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Modification of target molecules by ubiquitin or ubiquitin-like (Ubl) proteins is generally reversible. Little is known, however, about the physiological function of the reverse reaction, deconjugation. Atg8 is a unique Ubl protein whose conjugation target is the lipid phosphatidylethanolamine (PE). Atg8 functions in the formation of double-membrane autophagosomes, a central step in the well-conserved intracellular degradation pathway of macroautophagy (hereafter autophagy). Here we show that the deconjugation of Atg8-PE by the cysteine protease Atg4 plays dual roles in the formation of autophagosomes. During the early stage of autophagosome formation, deconjugation releases Atg8 from non-autophagosomal membranes to maintain a proper supply of Atg8. At a later stage, the release of Atg8 from intermediate autophagosomal membranes facilitates the maturation of these structures into fusion-capable autophagosomes. These results provide new insights into the functions of Atg8-PE and its deconjugation.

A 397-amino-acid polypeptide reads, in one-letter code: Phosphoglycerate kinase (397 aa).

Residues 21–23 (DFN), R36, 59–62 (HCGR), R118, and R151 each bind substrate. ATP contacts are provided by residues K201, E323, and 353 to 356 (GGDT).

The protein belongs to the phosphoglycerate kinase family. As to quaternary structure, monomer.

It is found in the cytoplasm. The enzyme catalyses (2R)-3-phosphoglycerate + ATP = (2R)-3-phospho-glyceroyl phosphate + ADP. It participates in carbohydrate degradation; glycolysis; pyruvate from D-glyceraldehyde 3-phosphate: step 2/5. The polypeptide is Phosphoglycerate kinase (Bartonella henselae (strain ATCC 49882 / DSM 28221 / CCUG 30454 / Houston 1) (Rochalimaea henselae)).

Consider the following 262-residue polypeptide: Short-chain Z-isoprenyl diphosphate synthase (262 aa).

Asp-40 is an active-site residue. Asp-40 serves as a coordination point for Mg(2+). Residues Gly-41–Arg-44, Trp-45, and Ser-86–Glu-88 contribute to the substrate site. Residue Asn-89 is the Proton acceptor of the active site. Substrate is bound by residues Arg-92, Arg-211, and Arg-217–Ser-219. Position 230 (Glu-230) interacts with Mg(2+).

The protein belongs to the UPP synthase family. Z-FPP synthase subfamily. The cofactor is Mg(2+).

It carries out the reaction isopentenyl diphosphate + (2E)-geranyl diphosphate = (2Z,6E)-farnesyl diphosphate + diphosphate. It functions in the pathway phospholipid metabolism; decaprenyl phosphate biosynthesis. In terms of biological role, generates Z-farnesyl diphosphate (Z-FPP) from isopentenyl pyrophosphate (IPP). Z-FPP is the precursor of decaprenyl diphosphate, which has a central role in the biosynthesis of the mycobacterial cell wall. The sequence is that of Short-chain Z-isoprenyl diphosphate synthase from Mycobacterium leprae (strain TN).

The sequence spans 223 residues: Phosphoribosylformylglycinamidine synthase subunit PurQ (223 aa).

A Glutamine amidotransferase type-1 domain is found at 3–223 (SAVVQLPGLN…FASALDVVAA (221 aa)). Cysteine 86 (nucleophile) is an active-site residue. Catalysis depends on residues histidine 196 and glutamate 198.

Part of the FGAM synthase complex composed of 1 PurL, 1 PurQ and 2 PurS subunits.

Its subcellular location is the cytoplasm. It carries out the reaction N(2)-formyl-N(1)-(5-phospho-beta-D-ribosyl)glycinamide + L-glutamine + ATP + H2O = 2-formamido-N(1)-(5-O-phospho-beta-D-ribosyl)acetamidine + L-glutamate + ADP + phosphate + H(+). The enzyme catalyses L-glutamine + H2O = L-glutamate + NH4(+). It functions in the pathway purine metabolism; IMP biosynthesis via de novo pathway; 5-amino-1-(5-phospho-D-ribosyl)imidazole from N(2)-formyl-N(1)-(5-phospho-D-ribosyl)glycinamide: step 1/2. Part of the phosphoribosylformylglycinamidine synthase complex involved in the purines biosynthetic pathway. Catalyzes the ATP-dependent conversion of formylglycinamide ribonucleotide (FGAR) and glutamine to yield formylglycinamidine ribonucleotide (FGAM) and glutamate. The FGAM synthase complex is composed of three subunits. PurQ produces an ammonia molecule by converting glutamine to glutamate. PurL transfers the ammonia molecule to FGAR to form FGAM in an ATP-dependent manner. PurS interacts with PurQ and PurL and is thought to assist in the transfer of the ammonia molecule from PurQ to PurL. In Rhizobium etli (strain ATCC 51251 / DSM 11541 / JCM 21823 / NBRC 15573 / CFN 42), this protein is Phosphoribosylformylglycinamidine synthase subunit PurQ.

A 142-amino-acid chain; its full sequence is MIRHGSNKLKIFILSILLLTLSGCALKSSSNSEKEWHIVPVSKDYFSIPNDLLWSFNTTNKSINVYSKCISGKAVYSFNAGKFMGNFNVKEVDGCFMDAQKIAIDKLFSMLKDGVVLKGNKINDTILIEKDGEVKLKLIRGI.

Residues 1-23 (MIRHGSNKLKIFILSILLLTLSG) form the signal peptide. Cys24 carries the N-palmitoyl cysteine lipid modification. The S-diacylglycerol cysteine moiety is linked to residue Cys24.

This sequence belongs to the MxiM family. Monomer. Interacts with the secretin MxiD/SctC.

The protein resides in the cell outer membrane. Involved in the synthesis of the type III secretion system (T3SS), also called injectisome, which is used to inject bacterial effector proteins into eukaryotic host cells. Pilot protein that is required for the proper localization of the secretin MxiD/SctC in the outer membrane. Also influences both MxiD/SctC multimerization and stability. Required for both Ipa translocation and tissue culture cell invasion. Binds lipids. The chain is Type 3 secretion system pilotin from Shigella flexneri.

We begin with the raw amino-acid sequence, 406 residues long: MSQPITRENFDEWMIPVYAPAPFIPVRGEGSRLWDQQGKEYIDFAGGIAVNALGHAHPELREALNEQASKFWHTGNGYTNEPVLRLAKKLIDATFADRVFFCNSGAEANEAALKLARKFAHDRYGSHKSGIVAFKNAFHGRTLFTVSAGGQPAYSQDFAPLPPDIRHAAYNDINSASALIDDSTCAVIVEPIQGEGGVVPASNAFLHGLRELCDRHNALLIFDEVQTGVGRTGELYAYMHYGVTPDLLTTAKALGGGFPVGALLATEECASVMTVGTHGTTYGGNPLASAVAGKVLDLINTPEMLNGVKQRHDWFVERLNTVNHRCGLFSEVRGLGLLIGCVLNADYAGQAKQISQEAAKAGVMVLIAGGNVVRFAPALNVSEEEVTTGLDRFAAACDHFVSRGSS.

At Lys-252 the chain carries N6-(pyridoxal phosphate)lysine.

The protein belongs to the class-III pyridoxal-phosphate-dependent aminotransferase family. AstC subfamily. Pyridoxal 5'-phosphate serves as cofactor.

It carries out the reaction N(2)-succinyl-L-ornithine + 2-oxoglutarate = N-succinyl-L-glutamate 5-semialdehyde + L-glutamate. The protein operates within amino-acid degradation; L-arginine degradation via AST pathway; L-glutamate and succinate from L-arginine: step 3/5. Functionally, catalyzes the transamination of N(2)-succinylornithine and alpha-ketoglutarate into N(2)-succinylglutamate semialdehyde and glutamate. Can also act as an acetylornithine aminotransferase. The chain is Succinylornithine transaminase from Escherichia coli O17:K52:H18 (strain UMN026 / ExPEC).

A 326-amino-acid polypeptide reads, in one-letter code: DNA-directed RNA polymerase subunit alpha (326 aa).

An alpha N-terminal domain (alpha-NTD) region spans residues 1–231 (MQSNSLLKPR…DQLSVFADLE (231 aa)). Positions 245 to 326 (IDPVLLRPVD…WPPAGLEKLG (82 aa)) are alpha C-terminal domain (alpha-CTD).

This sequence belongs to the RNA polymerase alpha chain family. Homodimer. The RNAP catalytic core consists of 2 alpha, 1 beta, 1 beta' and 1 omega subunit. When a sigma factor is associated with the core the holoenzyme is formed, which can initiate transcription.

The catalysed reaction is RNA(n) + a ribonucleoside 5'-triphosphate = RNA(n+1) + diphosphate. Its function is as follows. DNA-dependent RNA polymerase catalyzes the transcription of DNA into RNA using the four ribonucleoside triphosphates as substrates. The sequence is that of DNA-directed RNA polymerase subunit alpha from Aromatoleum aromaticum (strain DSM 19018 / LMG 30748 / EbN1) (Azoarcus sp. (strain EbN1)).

Original publication

DOI

10.4161/auto.19652

Type

Journal article

Journal

Autophagy

Publication Date

06/2012

Volume

8

Pages

883 - 892

Addresses

School of Medicine, Nankai University, Tianjin, China.

Keywords

Intracellular Membranes, Phagosomes, Vacuoles, Saccharomyces cerevisiae, Phosphatidylethanolamines, Microtubule-Associated Proteins, Saccharomyces cerevisiae Proteins, Models, Biological, Autophagy, Autophagy-Related Proteins, Autophagy-Related Protein 8 Family